How to Say Cheers in Different Languages
Lottttttttttta ways to say "drink".
Written by CraftJack | Updated | 2 min read
These toasts are best used when hoisting a few steins of beer with friends and family. Here are a few to use next time you do.
Why not start here. Cheers is a great toast in the United States. It's also a good toast in the United Kingdom. We'd forgive you for the confusion in the U.K. though, given that "cheers" means everything over the pond.
It was also an amazing television show about a bar in Boston.
When you own the oldest brewery in the world, it's quite likely that you have a super popular toast, like Prost!
Like every culture, there are some rules involved when saying cheers. Here's one such example. It's fairly simple.
- Say Prost.
- Clink glasses (the bottom)
- Make Eye Contract
We've never been to Ireland, but we want to (bucket list). We definitely wonder how many times Sláinte gets said on St. Paddy's Day. Gotta be at least 13 million times, considering 13 million pints get poured on St. Patrick's Day.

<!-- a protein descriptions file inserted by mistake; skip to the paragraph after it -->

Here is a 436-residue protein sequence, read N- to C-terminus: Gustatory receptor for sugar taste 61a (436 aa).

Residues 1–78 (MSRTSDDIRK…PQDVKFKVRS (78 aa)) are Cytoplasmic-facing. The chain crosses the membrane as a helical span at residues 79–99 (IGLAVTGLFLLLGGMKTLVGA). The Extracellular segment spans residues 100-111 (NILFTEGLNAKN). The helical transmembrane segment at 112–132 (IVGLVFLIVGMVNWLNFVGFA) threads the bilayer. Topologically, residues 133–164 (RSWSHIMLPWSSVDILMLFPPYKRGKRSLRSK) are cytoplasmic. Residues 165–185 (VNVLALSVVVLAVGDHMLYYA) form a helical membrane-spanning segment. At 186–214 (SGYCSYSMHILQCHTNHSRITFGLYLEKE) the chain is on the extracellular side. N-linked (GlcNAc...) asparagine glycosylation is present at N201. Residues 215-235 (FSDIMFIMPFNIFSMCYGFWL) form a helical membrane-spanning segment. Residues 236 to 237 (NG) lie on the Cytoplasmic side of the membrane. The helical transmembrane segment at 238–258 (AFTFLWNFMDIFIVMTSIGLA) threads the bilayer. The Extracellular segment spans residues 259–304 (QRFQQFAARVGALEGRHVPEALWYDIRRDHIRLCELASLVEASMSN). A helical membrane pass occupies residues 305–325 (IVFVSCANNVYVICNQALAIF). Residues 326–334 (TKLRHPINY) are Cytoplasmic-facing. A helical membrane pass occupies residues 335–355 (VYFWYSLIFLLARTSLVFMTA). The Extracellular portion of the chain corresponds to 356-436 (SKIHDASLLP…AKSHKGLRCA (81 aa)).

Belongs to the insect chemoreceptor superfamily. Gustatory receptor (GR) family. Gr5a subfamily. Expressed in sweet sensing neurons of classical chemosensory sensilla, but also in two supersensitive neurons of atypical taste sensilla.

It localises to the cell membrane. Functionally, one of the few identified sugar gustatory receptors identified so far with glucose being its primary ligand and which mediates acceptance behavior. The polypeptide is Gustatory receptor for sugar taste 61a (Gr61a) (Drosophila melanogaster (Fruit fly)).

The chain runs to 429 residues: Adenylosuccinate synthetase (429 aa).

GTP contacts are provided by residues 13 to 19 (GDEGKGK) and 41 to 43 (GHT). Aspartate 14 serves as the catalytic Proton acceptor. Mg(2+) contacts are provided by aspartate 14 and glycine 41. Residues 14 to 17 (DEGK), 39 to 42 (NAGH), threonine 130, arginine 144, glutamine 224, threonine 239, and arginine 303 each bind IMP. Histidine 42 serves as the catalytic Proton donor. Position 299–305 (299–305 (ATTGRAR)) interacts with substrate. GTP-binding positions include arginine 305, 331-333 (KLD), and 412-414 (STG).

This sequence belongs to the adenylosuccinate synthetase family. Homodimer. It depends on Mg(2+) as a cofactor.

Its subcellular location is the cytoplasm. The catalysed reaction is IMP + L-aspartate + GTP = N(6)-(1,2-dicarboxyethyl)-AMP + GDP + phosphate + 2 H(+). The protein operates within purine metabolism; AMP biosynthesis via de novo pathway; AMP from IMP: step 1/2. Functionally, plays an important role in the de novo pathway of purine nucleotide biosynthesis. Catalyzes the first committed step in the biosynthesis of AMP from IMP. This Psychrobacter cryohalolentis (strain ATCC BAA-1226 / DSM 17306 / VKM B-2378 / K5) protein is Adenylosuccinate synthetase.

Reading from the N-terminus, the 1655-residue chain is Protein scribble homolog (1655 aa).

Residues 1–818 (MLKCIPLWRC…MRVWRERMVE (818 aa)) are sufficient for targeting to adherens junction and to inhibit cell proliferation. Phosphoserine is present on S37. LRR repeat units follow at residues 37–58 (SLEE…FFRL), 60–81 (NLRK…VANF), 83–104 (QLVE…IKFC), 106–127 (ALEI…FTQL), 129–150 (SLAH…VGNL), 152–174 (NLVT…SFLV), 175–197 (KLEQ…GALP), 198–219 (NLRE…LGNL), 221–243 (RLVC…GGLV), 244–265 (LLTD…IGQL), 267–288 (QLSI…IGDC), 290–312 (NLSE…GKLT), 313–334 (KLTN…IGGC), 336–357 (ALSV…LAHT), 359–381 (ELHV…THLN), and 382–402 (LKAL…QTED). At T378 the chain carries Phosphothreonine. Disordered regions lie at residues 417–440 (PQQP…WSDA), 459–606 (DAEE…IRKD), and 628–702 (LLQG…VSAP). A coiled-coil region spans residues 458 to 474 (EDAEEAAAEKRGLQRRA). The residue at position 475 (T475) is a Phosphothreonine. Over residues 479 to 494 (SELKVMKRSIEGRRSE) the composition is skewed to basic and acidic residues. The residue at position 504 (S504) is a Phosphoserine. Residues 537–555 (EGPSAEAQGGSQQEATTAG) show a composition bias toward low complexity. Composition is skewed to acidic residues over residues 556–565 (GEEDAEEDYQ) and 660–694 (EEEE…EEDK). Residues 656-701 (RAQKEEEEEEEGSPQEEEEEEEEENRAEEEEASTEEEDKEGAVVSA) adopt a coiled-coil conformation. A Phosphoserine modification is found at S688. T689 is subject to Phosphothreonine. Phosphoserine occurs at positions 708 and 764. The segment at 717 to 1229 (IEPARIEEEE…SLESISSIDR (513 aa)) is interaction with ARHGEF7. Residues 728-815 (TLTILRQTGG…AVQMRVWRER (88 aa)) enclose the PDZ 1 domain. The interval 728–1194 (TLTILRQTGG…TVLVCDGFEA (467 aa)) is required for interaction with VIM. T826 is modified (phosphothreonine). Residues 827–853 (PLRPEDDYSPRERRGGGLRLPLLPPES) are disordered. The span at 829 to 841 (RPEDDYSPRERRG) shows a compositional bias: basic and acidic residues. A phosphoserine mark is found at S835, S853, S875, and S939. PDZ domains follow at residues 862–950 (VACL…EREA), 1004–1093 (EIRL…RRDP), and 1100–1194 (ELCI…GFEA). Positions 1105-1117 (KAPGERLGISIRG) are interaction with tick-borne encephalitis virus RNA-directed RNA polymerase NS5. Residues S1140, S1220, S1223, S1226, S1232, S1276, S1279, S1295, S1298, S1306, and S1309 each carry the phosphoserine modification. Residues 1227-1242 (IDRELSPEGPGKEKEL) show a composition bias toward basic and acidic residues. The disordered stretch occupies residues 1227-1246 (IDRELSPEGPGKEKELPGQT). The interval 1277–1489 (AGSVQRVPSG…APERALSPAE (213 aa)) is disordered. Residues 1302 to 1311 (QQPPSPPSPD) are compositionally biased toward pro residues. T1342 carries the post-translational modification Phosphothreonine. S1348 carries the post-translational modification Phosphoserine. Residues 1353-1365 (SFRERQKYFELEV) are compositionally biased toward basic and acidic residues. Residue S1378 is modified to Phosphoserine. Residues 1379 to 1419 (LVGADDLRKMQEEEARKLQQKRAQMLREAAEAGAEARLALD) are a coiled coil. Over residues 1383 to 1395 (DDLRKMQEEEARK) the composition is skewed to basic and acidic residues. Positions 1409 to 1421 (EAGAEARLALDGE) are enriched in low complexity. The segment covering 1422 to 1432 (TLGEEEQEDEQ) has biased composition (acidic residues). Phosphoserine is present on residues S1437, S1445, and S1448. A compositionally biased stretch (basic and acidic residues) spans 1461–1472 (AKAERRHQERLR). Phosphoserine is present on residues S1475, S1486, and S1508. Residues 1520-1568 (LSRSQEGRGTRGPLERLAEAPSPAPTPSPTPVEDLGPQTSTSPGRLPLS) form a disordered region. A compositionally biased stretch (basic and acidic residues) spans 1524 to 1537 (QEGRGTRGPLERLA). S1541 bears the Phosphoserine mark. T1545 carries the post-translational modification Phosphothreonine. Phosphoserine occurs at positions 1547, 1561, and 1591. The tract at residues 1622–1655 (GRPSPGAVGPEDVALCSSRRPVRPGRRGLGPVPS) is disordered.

Sláinte! has to be one of the least understood words that is said around America. You see it written on the glass of every Irish Pub, yet if you polled folks on the street, especially in a city such as Boston, you'd probably hear people pronounce it, "Slaint". Why? We don't know.
You could say Sláinte Agatsa.
Skål! or Skál! is pronounced "skol", or, "skole", if you're like us and enjoy the last e. It sees some prominent usage in the form of a chant at Minnesota Vikings games. The Vikings, for those who don't know, are a team in the National Football League. They have an official fight song and have a Skol Chant for scoring. And this is just the United States. It says nothing about Skål! used around the globe, specifically in the Scandinavian countries.
¡Salud! always felt like one of the most casual drinking toasts.
Saun-tay. Or something like that.
Pronounced chin-chin, "cin cin" is an interesting toast considering the linguistic roots that Italian and Spanish share. One would think it would be closer to ¡Salud!